There are few foods that have been at once maligned and acclaimed as much as coconut oil. Some view it as a notorious health villain because it’s the most concentrated source of saturated fat in the diet — even higher than butter or lard. Not surprisingly, it rests at the very top of the list of foods that must be strictly avoided in many heart-healthy diet programs. At the other end of the spectrum are those people who view coconut oil as a fountain of youth and the greatest health discovery in decades. These coconut advocates claim that coconut oil can provide therapeutic benefits for cancer, diabetes, digestive disturbances, heart disease, high blood pressure, HIV, kidney disease, osteoporosis, and overweight. So what is the truth? Is coconut oil a menace or a miracle where health is concerned?
When comparing extracted fats and oils, the primary criticism of coconut oil is that over 80-90 percent of its fat is saturated. Saturated fat is known to increase blood cholesterol levels. When coconut oil is blacklisted, it’s almost exclusively because of this extreme saturated-fat content. While many people imagine saturated fat as a single tyrant that clogs arteries, there are actually several different types of saturated fats. These fats contain between 4 and 28 carbons, and depending on the length of their carbon chain, they have very different effects on blood cholesterol levels. The saturated fats that are most plentiful in the diet are lauric acid (12 carbons), myristic acid (14 carbons), palmitic acid (16 carbons), and stearic acid (18 carbons). Sources of Saturated Fatty Acids with 12 to 18- Carbon Atoms saturated fats include: Lauric acid (12 carbons) – coconut, coconut oil, palm kernel oil; Myristic acid (14 carbons) – coconut, dairy products, nutmeg oil, palm kernel oil, palm oil; Palmitic acid (16 carbons) – animal fats, palm oil; Stearic acid (18 carbons) – beef, butter, cocoa butter, lard, mutton. Saturated fatty acids, with 12–16 carbons, increase blood cholesterol levels, while stearic acid does not. However, replacing stearic acid with unsaturated fat does lower LDL cholesterol.(1) When stearic acid reaches the liver, it’s converted to oleic acid (an 18-carbon monounsaturated fat), which may help to explain why it doesn’t raise cholesterol. As a result, consumers are often advised not to be concerned about their intake of stearic acid. However, what many do not realize is that cholesterol is not the only marker for heart disease, and adverse effects of stearic acid have been reported. In one large study, stearic acid increased coronary artery disease risk more than lauric, myristic, or palmitic acid.(1,2) Apparently, stearic acid may reduce good HDL cholesterol, increase Lp(a), which is another risk factor for heart disease, increase certain blood-clotting factors, and result in lipemia (excess fat in the blood) after eating.(2,3, 4) In a critical review of dietary fats and coronary artery disease, the authors of the review advised that stearic acid not be distinguished from other saturated fats when providing dietary advice to reduce coronary artery disease.(2,3)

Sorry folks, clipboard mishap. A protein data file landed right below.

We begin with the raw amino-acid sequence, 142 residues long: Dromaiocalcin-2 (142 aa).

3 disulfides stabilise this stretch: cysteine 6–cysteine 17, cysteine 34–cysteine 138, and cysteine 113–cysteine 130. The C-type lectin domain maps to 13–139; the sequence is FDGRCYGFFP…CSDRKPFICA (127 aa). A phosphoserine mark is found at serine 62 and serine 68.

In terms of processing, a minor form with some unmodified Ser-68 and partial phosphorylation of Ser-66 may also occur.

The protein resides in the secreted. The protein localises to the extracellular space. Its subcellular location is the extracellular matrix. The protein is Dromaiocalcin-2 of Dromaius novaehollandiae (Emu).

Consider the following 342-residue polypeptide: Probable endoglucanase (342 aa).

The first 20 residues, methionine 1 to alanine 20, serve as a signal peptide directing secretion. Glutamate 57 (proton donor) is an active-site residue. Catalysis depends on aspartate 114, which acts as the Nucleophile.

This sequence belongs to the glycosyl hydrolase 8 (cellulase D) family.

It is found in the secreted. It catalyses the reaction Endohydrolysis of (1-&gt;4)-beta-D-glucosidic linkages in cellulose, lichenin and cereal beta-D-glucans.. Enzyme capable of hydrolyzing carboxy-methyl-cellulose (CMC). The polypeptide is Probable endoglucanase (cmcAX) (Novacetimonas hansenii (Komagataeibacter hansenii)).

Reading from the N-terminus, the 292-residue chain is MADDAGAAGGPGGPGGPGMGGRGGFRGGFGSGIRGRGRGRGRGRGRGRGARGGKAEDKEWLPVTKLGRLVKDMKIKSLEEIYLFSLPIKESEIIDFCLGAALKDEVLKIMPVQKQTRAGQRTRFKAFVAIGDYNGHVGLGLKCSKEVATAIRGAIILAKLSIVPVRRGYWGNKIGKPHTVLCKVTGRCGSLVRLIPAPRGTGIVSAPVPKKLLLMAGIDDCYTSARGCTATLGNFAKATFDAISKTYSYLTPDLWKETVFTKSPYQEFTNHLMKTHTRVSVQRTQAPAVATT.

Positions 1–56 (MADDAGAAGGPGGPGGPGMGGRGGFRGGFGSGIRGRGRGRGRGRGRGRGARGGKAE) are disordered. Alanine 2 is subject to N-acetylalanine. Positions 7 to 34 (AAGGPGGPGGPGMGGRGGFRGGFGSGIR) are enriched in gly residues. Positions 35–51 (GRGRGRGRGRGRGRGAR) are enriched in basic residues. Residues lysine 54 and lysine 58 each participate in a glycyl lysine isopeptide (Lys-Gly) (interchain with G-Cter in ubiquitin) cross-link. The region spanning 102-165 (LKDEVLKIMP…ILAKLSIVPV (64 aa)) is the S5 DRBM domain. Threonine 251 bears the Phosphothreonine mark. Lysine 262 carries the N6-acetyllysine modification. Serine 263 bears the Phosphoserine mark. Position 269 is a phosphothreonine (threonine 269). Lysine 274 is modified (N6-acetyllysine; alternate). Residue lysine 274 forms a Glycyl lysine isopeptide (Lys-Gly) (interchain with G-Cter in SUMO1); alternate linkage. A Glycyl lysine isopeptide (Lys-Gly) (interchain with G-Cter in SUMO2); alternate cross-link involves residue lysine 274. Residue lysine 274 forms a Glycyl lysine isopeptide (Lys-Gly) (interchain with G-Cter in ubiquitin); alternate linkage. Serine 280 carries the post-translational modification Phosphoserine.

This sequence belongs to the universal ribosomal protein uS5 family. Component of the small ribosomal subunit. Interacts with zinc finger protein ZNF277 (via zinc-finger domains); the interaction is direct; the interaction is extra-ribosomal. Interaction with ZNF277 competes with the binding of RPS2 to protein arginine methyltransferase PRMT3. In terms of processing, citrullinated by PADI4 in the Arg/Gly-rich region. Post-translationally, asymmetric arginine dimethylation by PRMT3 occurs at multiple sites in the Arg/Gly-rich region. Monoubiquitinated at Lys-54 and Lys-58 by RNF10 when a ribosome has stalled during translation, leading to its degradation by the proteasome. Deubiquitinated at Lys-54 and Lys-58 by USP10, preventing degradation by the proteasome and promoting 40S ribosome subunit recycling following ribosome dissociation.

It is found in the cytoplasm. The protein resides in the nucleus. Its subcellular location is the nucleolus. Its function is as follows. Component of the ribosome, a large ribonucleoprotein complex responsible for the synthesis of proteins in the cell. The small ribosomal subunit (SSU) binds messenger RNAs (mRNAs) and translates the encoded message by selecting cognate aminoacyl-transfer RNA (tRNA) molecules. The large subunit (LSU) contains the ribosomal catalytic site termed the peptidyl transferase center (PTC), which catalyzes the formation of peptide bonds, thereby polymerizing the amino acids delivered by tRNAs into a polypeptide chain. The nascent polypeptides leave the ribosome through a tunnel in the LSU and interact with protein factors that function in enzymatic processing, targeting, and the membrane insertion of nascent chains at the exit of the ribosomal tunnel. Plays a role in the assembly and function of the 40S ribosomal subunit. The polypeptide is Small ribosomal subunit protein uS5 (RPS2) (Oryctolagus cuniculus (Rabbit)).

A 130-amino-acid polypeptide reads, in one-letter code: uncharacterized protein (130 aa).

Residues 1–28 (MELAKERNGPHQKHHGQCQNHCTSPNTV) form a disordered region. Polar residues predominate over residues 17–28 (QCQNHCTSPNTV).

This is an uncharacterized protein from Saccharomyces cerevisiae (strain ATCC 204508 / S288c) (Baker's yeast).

The benefits seem to apply only when coconut products are consumed along with a diet that is unprocessed and rich in high-fiber plant foods. When the indigenous diet gives way to a more processed, Western-style diet laden with white flour, sugar, and fatty animal products, disease rates escalate even when coconut continues to be consumed.